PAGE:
Have you eaten rice? Saying hello in Cambodia

16 August 2010 at 07:30 11 comments

The standard salutation in Cambodia is Sua s’dai, “Hello,” followed by Nham bay howie nov? or “Have you eaten?” For the rest of the day, if you see someone a second or third time you don’t need to bother with any greeting–other than inquiring about their lunch or dinner.

This isn’t limited to when speaking Khmer, either. When I arrive at work at MAXIMA, my co-workers immediately ask me–in English–if I have had breakfast. Kiva borrowers ask me, via the credit officers, if I’ve eaten yet when I arrive at their doorsteps. Whenever I come back from running errands at lunchtime, I am greeted with, “Have you eaten yet?”

This is a standard greeting in Cambodia, meant mainly as a conversational ice-breaker, much as the weather is to the English. However, I can’t help but feel comforted that so many people are seemingly concerned with my caloric intake. When I run into the MAXIMA CEO, Kimseng, eating a giant bowl of noodles at 8am, he says “Have you had breakfast?” When I tell him I have, he asks, “Do you want more breakfast?”

Like the stereotypical Italian and Jewish mothers seen in so many comedy routines, my colleagues are unduly interested in how much, and what, I eat. “You are so big,” one of the credit officers said to me, confused, “but you don’t eat much rice.” And it’s true. I tower over most of the men in Cambodia where the people have slight, delicate frames. And despite their backbreaking work in the rice paddies, I am the one with the farmer’s broad shoulders and big feet.

And yet somehow I manage to eat less rice than they do. Every day we have lunch together at MAXIMA. It is standard practice for each person to start with a large bowl of rice and add small portions of the vegetable and meat dishes, a few bites at a time. Soon, the bowl of rice is gone and everyone, including the girls that weigh half what I do, serve themselves a second bowl of rice.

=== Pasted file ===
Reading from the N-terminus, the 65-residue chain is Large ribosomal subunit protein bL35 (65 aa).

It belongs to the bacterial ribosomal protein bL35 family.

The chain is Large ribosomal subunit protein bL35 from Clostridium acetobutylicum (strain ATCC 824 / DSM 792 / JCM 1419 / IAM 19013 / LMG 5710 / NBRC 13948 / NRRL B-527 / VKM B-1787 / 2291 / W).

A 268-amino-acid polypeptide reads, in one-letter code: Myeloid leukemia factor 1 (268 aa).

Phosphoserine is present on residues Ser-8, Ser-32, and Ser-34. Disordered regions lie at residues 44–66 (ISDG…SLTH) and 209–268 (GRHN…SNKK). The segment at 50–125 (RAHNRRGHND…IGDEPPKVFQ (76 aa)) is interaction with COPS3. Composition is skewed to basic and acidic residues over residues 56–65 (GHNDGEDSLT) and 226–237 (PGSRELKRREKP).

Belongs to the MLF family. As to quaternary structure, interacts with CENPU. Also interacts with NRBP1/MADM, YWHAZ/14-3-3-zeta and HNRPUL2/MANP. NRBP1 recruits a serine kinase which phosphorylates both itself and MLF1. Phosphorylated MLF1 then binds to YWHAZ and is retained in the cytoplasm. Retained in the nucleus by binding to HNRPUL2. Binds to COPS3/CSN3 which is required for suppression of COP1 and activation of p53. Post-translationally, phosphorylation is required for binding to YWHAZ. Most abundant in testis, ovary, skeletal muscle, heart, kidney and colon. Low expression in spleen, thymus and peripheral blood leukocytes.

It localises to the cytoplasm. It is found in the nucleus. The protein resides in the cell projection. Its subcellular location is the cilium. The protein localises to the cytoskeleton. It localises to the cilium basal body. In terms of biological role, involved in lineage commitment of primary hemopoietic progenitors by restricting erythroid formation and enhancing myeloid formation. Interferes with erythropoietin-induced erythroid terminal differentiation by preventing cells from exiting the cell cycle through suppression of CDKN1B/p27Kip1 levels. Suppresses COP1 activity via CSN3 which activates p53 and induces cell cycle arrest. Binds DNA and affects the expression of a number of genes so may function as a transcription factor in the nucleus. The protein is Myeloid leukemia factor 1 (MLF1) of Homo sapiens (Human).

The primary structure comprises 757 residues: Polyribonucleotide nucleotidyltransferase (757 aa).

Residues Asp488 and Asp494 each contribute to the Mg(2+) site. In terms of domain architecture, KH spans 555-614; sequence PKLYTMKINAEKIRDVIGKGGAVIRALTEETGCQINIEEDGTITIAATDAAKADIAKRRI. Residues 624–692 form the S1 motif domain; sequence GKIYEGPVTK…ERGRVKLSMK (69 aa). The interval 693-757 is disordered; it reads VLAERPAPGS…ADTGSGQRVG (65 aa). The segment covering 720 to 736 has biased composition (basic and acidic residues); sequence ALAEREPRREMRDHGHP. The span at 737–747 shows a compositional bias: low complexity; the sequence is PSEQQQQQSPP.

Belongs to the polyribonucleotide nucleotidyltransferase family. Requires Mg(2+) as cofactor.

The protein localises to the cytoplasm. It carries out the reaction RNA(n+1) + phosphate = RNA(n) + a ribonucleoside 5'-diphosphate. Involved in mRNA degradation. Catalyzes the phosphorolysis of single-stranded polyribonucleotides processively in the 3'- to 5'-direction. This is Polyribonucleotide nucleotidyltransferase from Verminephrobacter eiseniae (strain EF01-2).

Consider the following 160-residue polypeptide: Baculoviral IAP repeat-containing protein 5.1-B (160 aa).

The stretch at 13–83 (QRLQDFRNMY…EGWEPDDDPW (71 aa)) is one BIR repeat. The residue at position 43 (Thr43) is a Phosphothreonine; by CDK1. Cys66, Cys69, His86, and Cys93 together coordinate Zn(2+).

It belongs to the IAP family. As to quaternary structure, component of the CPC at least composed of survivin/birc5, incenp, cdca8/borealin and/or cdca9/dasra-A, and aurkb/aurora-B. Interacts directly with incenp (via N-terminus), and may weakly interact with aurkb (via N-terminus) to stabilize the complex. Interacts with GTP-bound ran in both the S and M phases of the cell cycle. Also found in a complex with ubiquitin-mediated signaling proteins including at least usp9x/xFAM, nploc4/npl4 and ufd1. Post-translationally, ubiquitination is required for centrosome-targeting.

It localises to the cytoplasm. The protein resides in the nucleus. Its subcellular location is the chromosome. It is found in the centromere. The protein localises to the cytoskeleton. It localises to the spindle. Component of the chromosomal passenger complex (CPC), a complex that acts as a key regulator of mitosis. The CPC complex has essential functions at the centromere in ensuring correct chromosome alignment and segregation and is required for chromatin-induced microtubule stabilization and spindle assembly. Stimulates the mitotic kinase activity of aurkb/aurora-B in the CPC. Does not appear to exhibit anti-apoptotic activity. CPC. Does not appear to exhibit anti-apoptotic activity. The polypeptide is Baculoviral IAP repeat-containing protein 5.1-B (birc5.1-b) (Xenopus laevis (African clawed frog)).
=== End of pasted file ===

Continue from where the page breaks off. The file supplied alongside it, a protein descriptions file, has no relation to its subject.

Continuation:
Yesterday someone said to me over lunch, “You say that you like it, but you don’t eat much.” Never in my life have I been accused of being a dainty eater until I arrived in Cambodia. In my normal life I’m more often equated to a human garbage disposal, but here they worry that I don’t eat enough rice.

“Have you eaten?” is a regular greeting in not just Cambodia but China, Vietnam, Myanmar, Korea, the Philippines, Thailand, parts of Laos, India and in some of the indigenous populations that are spread throughout Asia. In many of these languages, as with Khmer, the literal translation is “Have you eaten rice?”

Many people believe that the expression originated due to the famines and food shortages that all of these countries have experienced in the past. Others believe that the expression merely shows the great priority these cultures place on food, and the social aspect of meals–how food brings people together. When the English talk about the weather, it is a way to make conversation while still maintaining an impenetrable distance. But asking about what, or if, you’ve eaten is warmly personal, and if you answer no and someone offers to feed you, it’s downright chummy.

While I was writing this, the Kiva Coordinator, Sophal, just peeked at my computer to see what I was working on and, while doing so, split a large, starchy sweet potato, called dam long, with her hands and handed me half. I went to get a glass of water and while in the kitchen I was asked, “Have you finished your breakfast yet?” Yes, I answered, comforted by the fact that someone cared enough to ask.